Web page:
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The Big Six: Facts To Note

The United Gold Coast Convention (UGCC) was the leading political party in the British colony of the Gold Coast, which became Ghana after independence. Following disturbances that resulted in the deaths of three World War II veterans, they were arrested by colonial authorities in 1948. On the front of the Ghana cedi notes, they are portrayed.


The six gentlemen were given the mark after rioting and looting erupted in Accra following the violent shooting of three ex-servicemen, and the colonial government arrested them for inciting unrest. Following widespread public pressure, they were eventually published.

Aside from their political savvy, the ‘Big Six' all had interesting backstories that contributed to their ultimate success in the independence movement.

Here are some facts about them:


1.Dr. Kwame Nkrumah is obviously the forerunner of the Independence movement, with his fiery style of politics finally triumphing over his colleagues' more moderate approach. In1947, Dr. Nkrumah returned to Ghana after accepting Ako Adjei's invitation to join Ghana's first political organization, the United Gold Coast Convention (UGCC).

He'd spent the previous ten years or so preparing for his various postgraduate degrees. On his arrival, Nkrumah hit the ground running, fighting to establish party branches across the country and vigorously pressing the fight for independence.

2. Apart from Dr Kwame Nkrumah, Edward Akuffo-Addo was the only other member of the Big Six to rise to the highest position in the nation. He was the country's leader from 1970 to 1972, when he and Prime Minister K.A Busia were deposed by a military junta.

Like most of the other Big Six members, Akuffo-Addo began his career as a lawyer and later became a judge. He was a well-known legal figure who was instrumental in the creation of the UGCC platform. He, like J.B Danquah, served in the legislature from 1949 to 1950, assisting in the drafting of laws for the colony as developments pushed the colony closer to independence.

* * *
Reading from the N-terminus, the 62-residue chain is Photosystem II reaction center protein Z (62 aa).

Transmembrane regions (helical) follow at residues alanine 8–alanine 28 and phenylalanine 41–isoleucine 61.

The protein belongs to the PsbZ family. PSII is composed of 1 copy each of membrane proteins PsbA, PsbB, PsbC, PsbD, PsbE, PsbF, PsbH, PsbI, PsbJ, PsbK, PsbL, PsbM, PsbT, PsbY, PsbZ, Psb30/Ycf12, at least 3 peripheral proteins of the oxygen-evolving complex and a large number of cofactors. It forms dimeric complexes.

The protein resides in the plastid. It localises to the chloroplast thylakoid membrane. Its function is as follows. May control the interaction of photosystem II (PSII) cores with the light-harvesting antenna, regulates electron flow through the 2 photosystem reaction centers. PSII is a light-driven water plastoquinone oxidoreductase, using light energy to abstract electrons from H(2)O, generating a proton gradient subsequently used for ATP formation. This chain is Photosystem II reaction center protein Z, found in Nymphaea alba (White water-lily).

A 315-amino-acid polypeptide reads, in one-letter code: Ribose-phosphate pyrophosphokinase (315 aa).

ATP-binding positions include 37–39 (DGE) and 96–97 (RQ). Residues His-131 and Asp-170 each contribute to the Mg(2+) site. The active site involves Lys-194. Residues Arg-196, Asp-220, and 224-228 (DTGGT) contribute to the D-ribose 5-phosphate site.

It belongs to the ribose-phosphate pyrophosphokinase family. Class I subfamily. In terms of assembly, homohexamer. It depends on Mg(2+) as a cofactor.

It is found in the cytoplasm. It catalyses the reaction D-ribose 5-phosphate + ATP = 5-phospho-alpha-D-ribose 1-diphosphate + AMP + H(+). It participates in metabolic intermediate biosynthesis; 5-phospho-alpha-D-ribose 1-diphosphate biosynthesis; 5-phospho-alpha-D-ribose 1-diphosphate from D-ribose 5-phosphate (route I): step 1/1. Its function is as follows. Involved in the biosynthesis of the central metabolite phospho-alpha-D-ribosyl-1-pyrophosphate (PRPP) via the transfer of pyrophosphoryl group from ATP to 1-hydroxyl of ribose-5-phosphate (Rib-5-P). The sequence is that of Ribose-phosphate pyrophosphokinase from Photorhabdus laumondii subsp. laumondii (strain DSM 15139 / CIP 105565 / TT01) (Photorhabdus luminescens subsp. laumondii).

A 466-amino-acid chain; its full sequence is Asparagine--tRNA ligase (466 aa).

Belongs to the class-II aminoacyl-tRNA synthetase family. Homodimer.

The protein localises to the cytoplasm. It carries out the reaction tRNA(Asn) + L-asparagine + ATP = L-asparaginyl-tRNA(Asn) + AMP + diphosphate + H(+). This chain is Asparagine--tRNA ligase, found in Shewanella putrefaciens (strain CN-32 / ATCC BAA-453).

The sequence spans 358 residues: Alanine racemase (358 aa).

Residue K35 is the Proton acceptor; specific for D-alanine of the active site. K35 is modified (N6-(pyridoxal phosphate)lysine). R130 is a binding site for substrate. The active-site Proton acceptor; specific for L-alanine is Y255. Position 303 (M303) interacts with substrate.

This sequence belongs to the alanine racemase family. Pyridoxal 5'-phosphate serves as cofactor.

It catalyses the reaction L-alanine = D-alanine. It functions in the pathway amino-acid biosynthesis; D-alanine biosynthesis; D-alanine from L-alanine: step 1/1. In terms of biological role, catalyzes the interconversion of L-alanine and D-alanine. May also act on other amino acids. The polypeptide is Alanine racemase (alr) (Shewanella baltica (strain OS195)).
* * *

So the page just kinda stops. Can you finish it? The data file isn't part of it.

3. J.B Danuquah was a member of the 1946 legislative council, where he continued to campaign for self-determination. He and Dr. Nkrumah addressed the ex-servicemen who went to the castle on February 28, 1948, and were shot down in cold blood.

J.N Danquah was a well-known intellectual who wrote a number of books, both fiction and non-fiction. In 1943, he wrote a play called "The Third Woman," as well as several other works about Akan culture and literature.


4. Despite the numerous accolades lavished on these symbols of independence, William Ofori Atta continues to stand out in several ways. Many people, even his most ardent critics, find it difficult to find a negative word to say about him. Following his secondary education, William Ofori Atta studied in the United Kingdom and was instrumental in the founding of the UGCC as the independence struggle escalated.

He served on the Coussey Commission with the other Big Six members except Nkrumah, and he remained involved in the party after Nkrumah's departure as they campaigned for their former member in elections. Paa Willie was the group's survivor who went on to have a distinguished political career after independence. During the Second Republic, he served as Minister of Education and Foreign Affairs, and he ran for President on the United National Convention ticket in 1979, finishing third.

5. Obetsebi-Lamptey was a firebrand to rival Kwame Nkrumah, a professional orator with a disposition unlike the other UGCC members' cool, reserved demeanors. Because of his criticisms of the colonial government, he was dubbed "Liberty Lamptey." Obetsebi-Lamptey was a founding member of the UGCC, but his efforts to end colonial rule started long before he joined the party, when he was a student at London University. Following the 1948 protests, Obetsebi-Lamptey, like his colleagues, was incarcerated. Following that, he served on the Coussey Commission, which created the blueprint for the pivotal 1951 elections that marked the beginning of the country's independence.

6 Ako Adjei was more than the man who launched the movement's saviour. He was a founding member of the UGCC and later served as its president. Adjei remained loyal to his party and continued the battle after Nkrumah's arrival and the distance between their vision and the Osagyefo's widened. In the 1951 elections, he ran against Nkrumah for the Accra Central seat, but lost. He later joined the CPP and served twice as a minister before being imprisoned on charges of complicity in Nkrumah's attempted assassination at Kulungugu.

Thanks to all these men of blessed memory, Ghana is celebrating 64th independence anniversary!

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Content created and supplied by: SenamAma (via Opera News )

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